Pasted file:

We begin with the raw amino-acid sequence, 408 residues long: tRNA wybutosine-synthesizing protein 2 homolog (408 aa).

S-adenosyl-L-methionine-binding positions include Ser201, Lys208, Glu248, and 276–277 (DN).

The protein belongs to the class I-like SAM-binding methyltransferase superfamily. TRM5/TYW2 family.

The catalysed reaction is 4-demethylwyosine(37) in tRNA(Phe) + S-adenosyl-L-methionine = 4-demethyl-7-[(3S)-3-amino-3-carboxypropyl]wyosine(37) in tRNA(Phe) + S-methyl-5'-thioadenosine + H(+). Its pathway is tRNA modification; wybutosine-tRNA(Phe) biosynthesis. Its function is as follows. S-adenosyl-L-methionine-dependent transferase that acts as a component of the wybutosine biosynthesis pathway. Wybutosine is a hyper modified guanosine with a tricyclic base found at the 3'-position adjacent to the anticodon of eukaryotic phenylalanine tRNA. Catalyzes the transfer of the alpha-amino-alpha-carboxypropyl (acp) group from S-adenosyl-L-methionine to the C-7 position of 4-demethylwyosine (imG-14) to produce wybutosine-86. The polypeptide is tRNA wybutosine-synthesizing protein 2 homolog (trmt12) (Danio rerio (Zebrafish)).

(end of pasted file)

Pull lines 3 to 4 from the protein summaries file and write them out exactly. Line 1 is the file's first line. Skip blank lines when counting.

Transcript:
The protein belongs to the class I-like SAM-binding methyltransferase superfamily. TRM5/TYW2 family.

The catalysed reaction is 4-demethylwyosine(37) in tRNA(Phe) + S-adenosyl-L-methionine = 4-demethyl-7-[(3S)-3-amino-3-carboxypropyl]wyosine(37) in tRNA(Phe) + S-methyl-5'-thioadenosine + H(+). Its pathway is tRNA modification; wybutosine-tRNA(Phe) biosynthesis. Its function is as follows. S-adenosyl-L-methionine-dependent transferase that acts as a component of the wybutosine biosynthesis pathway. Wybutosine is a hyper modified guanosine with a tricyclic base found at the 3'-position adjacent to the anticodon of eukaryotic phenylalanine tRNA. Catalyzes the transfer of the alpha-amino-alpha-carboxypropyl (acp) group from S-adenosyl-L-methionine to the C-7 position of 4-demethylwyosine (imG-14) to produce wybutosine-86. The polypeptide is tRNA wybutosine-synthesizing protein 2 homolog (trmt12) (Danio rerio (Zebrafish)).